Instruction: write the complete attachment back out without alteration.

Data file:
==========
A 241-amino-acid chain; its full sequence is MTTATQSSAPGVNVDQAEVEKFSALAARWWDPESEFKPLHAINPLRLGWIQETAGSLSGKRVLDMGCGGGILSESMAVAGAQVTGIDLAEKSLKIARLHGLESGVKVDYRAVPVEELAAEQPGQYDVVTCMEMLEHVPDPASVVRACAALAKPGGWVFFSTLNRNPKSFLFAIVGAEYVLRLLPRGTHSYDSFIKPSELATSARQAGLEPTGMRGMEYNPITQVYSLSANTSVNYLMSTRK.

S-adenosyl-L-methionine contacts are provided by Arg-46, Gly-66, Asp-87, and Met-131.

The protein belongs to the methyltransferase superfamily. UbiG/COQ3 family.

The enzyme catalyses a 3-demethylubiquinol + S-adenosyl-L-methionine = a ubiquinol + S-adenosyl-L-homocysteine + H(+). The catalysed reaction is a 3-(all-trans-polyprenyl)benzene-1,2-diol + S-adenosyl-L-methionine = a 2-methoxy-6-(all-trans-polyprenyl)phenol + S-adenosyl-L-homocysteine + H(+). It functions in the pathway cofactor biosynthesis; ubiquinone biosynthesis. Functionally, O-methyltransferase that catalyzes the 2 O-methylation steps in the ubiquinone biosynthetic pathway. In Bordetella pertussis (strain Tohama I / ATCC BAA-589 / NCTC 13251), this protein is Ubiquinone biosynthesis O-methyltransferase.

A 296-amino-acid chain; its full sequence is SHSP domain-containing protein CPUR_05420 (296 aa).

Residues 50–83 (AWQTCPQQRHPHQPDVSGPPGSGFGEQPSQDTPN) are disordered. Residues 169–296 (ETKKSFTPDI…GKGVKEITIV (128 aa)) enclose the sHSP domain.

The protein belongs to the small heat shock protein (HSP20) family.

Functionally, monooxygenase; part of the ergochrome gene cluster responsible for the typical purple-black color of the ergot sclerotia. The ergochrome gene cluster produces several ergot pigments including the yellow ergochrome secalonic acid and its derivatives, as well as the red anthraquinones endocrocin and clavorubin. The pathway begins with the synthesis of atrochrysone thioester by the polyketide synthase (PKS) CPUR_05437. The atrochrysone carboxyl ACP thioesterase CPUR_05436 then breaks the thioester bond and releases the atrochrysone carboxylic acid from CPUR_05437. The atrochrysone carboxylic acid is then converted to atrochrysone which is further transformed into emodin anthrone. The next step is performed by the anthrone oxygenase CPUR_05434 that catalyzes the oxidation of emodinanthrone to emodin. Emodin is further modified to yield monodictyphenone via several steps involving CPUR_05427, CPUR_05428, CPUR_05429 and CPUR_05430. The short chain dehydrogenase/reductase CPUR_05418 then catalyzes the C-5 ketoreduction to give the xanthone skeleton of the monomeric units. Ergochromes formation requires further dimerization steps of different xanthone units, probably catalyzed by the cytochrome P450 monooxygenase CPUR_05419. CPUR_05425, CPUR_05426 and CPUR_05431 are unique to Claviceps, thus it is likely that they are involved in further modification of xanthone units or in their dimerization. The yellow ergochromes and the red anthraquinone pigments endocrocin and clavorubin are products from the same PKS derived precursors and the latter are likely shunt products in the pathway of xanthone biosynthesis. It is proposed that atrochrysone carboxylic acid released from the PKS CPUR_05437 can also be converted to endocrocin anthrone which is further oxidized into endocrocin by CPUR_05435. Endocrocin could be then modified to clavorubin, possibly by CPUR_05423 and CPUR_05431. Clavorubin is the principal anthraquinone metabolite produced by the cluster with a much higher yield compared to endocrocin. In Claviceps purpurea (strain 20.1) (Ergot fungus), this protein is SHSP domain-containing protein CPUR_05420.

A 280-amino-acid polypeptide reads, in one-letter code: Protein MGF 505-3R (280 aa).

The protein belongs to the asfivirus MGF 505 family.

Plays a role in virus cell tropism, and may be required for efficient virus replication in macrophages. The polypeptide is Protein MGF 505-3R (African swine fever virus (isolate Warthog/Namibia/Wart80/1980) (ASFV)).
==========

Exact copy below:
A 241-amino-acid chain; its full sequence is MTTATQSSAPGVNVDQAEVEKFSALAARWWDPESEFKPLHAINPLRLGWIQETAGSLSGKRVLDMGCGGGILSESMAVAGAQVTGIDLAEKSLKIARLHGLESGVKVDYRAVPVEELAAEQPGQYDVVTCMEMLEHVPDPASVVRACAALAKPGGWVFFSTLNRNPKSFLFAIVGAEYVLRLLPRGTHSYDSFIKPSELATSARQAGLEPTGMRGMEYNPITQVYSLSANTSVNYLMSTRK.

S-adenosyl-L-methionine contacts are provided by Arg-46, Gly-66, Asp-87, and Met-131.

The protein belongs to the methyltransferase superfamily. UbiG/COQ3 family.

The enzyme catalyses a 3-demethylubiquinol + S-adenosyl-L-methionine = a ubiquinol + S-adenosyl-L-homocysteine + H(+). The catalysed reaction is a 3-(all-trans-polyprenyl)benzene-1,2-diol + S-adenosyl-L-methionine = a 2-methoxy-6-(all-trans-polyprenyl)phenol + S-adenosyl-L-homocysteine + H(+). It functions in the pathway cofactor biosynthesis; ubiquinone biosynthesis. Functionally, O-methyltransferase that catalyzes the 2 O-methylation steps in the ubiquinone biosynthetic pathway. In Bordetella pertussis (strain Tohama I / ATCC BAA-589 / NCTC 13251), this protein is Ubiquinone biosynthesis O-methyltransferase.

A 296-amino-acid chain; its full sequence is SHSP domain-containing protein CPUR_05420 (296 aa).

Residues 50–83 (AWQTCPQQRHPHQPDVSGPPGSGFGEQPSQDTPN) are disordered. Residues 169–296 (ETKKSFTPDI…GKGVKEITIV (128 aa)) enclose the sHSP domain.

The protein belongs to the small heat shock protein (HSP20) family.

Functionally, monooxygenase; part of the ergochrome gene cluster responsible for the typical purple-black color of the ergot sclerotia. The ergochrome gene cluster produces several ergot pigments including the yellow ergochrome secalonic acid and its derivatives, as well as the red anthraquinones endocrocin and clavorubin. The pathway begins with the synthesis of atrochrysone thioester by the polyketide synthase (PKS) CPUR_05437. The atrochrysone carboxyl ACP thioesterase CPUR_05436 then breaks the thioester bond and releases the atrochrysone carboxylic acid from CPUR_05437. The atrochrysone carboxylic acid is then converted to atrochrysone which is further transformed into emodin anthrone. The next step is performed by the anthrone oxygenase CPUR_05434 that catalyzes the oxidation of emodinanthrone to emodin. Emodin is further modified to yield monodictyphenone via several steps involving CPUR_05427, CPUR_05428, CPUR_05429 and CPUR_05430. The short chain dehydrogenase/reductase CPUR_05418 then catalyzes the C-5 ketoreduction to give the xanthone skeleton of the monomeric units. Ergochromes formation requires further dimerization steps of different xanthone units, probably catalyzed by the cytochrome P450 monooxygenase CPUR_05419. CPUR_05425, CPUR_05426 and CPUR_05431 are unique to Claviceps, thus it is likely that they are involved in further modification of xanthone units or in their dimerization. The yellow ergochromes and the red anthraquinone pigments endocrocin and clavorubin are products from the same PKS derived precursors and the latter are likely shunt products in the pathway of xanthone biosynthesis. It is proposed that atrochrysone carboxylic acid released from the PKS CPUR_05437 can also be converted to endocrocin anthrone which is further oxidized into endocrocin by CPUR_05435. Endocrocin could be then modified to clavorubin, possibly by CPUR_05423 and CPUR_05431. Clavorubin is the principal anthraquinone metabolite produced by the cluster with a much higher yield compared to endocrocin. In Claviceps purpurea (strain 20.1) (Ergot fungus), this protein is SHSP domain-containing protein CPUR_05420.

A 280-amino-acid polypeptide reads, in one-letter code: Protein MGF 505-3R (280 aa).

The protein belongs to the asfivirus MGF 505 family.

Plays a role in virus cell tropism, and may be required for efficient virus replication in macrophages. The polypeptide is Protein MGF 505-3R (African swine fever virus (isolate Warthog/Namibia/Wart80/1980) (ASFV)).